Unless the seas suddenly boil and the ground unexpectedly opens up beneath them, Israelis will re-elect Benyamin Netanyahu as Prime Minister today.
A political earthquake is not on the cards; yet the ground is shifting with a jolt to the right.
Bibi will win but there will be no ringing endorsement. His campaign, in which he has billed himself as the strong man to defend a nation’s interests, has not been a success.
His own party – itself an alliance with a partner to the right – will win perhaps 35 seats. That’s fewer than it held in the last parliament, and far short of the 61 needed to form a simple majority.
So he’ll need coalition partners; and the new kids on the block are from the even-further right.
Jewish Home, led by his former aide Naftali Bennett, has played on Israelis’ dissatisfaction with what some feel was a premature ceasefire with Hamas in Gaza.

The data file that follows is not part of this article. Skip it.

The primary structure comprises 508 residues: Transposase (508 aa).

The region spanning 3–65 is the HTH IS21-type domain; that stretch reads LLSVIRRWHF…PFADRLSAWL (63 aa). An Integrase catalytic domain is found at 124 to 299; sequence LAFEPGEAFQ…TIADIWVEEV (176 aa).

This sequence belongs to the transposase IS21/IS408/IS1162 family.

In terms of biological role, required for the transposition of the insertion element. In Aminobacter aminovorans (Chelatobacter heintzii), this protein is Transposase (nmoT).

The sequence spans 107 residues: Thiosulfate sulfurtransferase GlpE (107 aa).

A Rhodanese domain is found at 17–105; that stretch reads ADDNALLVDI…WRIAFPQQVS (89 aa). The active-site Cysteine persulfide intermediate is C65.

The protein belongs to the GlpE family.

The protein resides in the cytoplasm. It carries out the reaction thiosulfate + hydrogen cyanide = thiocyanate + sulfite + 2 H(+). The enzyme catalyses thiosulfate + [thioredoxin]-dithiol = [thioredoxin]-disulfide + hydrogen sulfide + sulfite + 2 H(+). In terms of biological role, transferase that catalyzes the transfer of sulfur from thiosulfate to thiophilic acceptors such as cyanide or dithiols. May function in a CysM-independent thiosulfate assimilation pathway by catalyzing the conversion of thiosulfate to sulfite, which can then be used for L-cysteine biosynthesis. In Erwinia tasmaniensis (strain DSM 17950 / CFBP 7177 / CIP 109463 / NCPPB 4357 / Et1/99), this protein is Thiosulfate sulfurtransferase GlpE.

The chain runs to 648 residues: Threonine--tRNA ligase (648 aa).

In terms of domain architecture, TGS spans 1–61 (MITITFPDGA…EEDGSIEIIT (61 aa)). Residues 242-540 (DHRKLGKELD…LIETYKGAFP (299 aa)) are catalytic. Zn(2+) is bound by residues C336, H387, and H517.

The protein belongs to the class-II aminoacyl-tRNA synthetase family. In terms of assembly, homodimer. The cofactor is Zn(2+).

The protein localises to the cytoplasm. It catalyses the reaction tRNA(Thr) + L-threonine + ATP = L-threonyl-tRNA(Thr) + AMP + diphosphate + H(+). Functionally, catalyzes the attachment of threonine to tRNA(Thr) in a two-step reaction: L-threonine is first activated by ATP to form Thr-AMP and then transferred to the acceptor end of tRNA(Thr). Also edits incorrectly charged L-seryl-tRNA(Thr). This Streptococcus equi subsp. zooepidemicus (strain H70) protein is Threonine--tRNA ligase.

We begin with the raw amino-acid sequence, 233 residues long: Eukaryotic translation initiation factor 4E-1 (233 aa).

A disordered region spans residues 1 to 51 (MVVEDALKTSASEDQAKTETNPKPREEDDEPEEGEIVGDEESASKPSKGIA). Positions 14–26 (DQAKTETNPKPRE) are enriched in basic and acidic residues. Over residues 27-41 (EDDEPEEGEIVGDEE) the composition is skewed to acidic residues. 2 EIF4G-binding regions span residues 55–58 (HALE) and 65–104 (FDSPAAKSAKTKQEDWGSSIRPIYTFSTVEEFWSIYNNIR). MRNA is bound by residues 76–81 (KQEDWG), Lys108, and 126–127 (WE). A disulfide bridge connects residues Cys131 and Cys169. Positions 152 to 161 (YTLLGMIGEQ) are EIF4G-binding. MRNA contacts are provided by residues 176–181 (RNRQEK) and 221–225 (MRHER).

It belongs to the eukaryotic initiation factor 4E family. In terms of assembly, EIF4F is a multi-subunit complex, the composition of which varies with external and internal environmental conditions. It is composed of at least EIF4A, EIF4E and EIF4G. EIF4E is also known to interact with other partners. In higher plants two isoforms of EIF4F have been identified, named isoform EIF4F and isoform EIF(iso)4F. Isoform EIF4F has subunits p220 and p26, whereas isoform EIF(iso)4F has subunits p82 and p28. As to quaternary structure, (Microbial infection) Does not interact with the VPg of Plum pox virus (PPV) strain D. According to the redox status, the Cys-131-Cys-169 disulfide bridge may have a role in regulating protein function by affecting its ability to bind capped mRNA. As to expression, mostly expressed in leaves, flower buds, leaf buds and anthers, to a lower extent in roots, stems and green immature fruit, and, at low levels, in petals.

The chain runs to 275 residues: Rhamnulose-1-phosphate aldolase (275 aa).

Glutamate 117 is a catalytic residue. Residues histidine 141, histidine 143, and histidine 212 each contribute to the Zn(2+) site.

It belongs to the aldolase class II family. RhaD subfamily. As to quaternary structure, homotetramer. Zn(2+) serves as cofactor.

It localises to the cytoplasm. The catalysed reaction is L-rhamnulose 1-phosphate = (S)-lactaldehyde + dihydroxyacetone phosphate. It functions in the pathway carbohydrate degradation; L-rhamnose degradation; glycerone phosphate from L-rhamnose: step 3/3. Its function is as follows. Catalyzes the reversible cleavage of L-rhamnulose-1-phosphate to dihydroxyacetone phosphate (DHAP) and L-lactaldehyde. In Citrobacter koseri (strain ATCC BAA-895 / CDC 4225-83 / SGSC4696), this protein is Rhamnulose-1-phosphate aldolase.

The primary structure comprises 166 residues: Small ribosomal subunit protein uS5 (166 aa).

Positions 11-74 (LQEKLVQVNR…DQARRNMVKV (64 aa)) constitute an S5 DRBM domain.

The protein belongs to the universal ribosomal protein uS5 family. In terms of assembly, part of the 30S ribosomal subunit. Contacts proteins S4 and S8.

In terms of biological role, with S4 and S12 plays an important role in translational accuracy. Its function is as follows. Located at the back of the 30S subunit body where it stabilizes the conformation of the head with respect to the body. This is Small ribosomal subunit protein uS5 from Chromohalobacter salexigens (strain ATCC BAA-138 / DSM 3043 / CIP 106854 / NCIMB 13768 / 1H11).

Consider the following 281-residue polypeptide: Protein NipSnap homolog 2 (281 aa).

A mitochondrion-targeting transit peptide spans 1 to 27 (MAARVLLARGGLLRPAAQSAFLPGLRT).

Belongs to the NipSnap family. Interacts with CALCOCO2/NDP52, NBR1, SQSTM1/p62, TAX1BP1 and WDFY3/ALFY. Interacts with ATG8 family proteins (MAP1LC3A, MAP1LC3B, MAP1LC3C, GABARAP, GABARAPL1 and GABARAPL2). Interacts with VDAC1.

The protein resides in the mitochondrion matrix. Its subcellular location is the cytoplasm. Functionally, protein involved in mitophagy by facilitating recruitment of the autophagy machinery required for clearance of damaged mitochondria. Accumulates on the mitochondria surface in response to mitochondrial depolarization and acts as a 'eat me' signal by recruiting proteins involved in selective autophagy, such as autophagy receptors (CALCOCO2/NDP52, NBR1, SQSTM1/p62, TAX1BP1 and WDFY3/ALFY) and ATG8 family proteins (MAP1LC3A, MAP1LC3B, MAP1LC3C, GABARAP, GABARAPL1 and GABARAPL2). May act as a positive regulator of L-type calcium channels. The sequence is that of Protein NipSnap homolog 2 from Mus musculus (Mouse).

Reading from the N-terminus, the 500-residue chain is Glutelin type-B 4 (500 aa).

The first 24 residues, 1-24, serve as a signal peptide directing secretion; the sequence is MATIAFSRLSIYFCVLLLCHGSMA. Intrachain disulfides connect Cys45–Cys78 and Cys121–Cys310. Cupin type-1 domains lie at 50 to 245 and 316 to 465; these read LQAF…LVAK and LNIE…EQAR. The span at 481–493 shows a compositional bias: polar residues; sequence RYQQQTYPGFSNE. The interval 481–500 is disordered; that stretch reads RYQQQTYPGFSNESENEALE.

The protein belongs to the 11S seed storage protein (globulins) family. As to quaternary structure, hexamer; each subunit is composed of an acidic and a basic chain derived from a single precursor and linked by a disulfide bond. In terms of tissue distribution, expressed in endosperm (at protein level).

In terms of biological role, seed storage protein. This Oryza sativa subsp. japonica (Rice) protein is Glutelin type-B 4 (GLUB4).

It has garnered massive support among settlers who live on land in the West Bank supposedly earmarked for a Palestinian state.
With a number of contentious settlement developments on the starting block, the new Israeli government looks set to steer an even more hazardous collision course with its Palestinian neighbours.
"The majority of Israelis are voting for settlements and an apartheid system at the expense of peace and the two-state solution," says leading Palestianian activist Dr Mustafa Bargouti.
More risky still, according to Netanyahu’s opponents this will lead to greater international isolation.
He will of course look for coalition partners from the centre, but that might make his coalition unwieldy as he tries to reconcile their competing demands.
Still, at some stage in the early hours of tomorrow, a beaming Bibi will arrive at his party headquarters to acknowledge victory. Privately though, he might well wear a frown. His problems are only beginning.